Coach Interview: Katie Wolfe

Meet the Coaches Series

Write from the Heart has an amazing staff of coaches who work with the students.  All the coaches are degreed professionals passionate about working with homeschoolers.  Coaches do a lot more at Write from the Heart than grade papers—they are available daily to help students, discuss homework, facilitate literature discussions, and encourage each student individually through the writing process.  Write from the Heart is an interactive class, and a big part of that is the wonderful coaches.  In this series, we hope that you can get to know our staff even better.

First up is Katie Wolfe.  Katie was one of the first Write from the Heart (WFTH) coaches when the program began.  She worked for three years and then took some time off to have two beautiful little girls.  Now that they are school age, she is excited to be able to return to coaching.  This year will mark her second year since her hiatus.  She is a graduate of Indiana University of Pennsylvania with a Bachelor of Science degree in Education and a Masters of Education degree in Literacy with Reading Specialist Certification. She and her husband live in western PA with their two little girls and their dog. She also enjoys spending time with her family and serving in the Children’s Ministry at church.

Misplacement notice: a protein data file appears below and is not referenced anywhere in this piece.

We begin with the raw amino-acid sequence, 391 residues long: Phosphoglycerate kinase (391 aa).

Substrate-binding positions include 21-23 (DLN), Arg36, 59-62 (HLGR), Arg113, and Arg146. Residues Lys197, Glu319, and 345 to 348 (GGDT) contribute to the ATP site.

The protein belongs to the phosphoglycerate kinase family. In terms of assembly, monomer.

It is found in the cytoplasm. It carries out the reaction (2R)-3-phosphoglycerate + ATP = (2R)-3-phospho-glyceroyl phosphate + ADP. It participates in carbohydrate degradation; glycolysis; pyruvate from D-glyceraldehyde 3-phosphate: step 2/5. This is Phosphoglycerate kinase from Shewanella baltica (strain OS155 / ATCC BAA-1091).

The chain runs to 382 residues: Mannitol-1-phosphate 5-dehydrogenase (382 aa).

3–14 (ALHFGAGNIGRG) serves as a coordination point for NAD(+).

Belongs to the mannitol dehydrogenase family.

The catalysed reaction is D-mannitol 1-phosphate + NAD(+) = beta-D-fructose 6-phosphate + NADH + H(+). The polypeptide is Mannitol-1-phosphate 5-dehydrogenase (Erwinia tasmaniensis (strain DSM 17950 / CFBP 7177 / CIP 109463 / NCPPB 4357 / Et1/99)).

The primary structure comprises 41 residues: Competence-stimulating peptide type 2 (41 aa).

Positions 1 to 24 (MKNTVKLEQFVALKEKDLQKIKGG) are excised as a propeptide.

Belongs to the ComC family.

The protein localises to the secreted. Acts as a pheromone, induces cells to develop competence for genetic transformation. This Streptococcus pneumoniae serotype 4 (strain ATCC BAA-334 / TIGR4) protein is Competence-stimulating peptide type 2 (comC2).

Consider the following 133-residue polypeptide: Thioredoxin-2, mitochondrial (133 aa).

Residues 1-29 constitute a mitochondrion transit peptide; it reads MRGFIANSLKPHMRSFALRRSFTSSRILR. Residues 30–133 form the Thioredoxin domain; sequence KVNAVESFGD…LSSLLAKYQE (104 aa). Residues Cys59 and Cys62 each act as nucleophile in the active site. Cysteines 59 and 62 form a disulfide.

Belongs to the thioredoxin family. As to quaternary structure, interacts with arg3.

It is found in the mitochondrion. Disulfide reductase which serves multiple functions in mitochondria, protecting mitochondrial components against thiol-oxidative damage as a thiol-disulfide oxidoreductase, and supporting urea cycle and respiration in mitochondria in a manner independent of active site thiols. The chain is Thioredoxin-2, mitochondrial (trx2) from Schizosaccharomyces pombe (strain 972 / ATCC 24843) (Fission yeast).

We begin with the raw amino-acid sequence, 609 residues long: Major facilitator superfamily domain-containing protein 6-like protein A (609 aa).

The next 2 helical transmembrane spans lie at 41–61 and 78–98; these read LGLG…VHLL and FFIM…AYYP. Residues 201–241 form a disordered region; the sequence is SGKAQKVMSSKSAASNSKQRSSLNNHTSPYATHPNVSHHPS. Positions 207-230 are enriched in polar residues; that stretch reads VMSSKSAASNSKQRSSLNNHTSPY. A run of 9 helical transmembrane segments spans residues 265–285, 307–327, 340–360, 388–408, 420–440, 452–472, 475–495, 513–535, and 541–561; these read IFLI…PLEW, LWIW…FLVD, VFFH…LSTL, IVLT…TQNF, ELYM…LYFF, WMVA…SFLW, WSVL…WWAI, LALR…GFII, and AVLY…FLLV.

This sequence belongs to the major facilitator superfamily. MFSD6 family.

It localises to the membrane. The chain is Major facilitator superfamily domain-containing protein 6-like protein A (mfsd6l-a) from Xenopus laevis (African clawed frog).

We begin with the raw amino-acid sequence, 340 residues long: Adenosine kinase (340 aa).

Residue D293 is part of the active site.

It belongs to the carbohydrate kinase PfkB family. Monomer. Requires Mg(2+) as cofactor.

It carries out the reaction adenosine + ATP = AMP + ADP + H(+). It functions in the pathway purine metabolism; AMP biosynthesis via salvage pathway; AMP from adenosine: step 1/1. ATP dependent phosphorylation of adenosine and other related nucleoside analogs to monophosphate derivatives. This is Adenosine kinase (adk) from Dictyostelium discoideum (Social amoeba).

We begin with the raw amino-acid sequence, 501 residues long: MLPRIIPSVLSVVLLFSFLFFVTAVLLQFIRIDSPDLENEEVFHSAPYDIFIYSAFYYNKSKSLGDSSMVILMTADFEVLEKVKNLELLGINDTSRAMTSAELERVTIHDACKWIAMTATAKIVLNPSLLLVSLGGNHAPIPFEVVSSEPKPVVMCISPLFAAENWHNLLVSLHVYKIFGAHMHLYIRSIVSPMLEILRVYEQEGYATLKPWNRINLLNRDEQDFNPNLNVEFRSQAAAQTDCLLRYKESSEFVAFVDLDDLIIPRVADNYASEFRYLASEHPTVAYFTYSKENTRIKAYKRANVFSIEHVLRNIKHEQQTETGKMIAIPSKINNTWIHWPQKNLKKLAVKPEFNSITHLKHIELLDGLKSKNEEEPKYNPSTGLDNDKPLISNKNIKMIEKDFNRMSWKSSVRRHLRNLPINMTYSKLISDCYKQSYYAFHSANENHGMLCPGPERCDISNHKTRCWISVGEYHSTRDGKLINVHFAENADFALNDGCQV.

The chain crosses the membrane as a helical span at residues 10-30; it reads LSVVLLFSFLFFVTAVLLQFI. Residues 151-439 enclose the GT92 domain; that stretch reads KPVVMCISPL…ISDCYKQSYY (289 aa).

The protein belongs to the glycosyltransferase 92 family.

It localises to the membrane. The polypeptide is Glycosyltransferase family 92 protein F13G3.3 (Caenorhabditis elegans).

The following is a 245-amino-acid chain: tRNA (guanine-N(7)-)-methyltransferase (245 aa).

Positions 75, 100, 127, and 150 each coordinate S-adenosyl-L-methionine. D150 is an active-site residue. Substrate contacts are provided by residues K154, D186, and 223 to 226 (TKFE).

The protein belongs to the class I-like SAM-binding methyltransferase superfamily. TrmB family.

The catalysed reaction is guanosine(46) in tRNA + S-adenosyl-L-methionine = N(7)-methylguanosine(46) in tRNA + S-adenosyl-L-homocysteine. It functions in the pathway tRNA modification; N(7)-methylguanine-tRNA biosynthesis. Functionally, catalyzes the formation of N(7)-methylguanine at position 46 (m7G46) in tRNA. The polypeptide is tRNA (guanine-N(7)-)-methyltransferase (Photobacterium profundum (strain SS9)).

Katie serves as the Basic Composition coach and enjoys working with 6th and 7th graders, especially ones who are reluctant writers. 

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Peer Interaction

The Missing Link in Online Education

You know what’s great about an online class?

The flexibility offered is next to none. There’s no specific time you’ve got to be in a classroom, and you won’t get in trouble for being tardy. Of course, there are due dates for some assignments, but let’s face it: with the sheer number of cute cat videos on YouTube, we need those deadlines to keep us on track.

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Exploded Moments in Writing

Tick, Tick, Tick… Boom!

You know what’s awesome about movies? Those moments where time slows down to a crawl. The music gets super intense, or there’s a ringing silence filling the air. The actors are moving in slow motion, and there’s usually some broken glass shattering or a bullet ripping through the scene, leaving ripples in its wake. It feels so cool to experience a moment in time where everything’s basically come to a halt.

It’s too bad we can’t do that with writing.

Or, can we?

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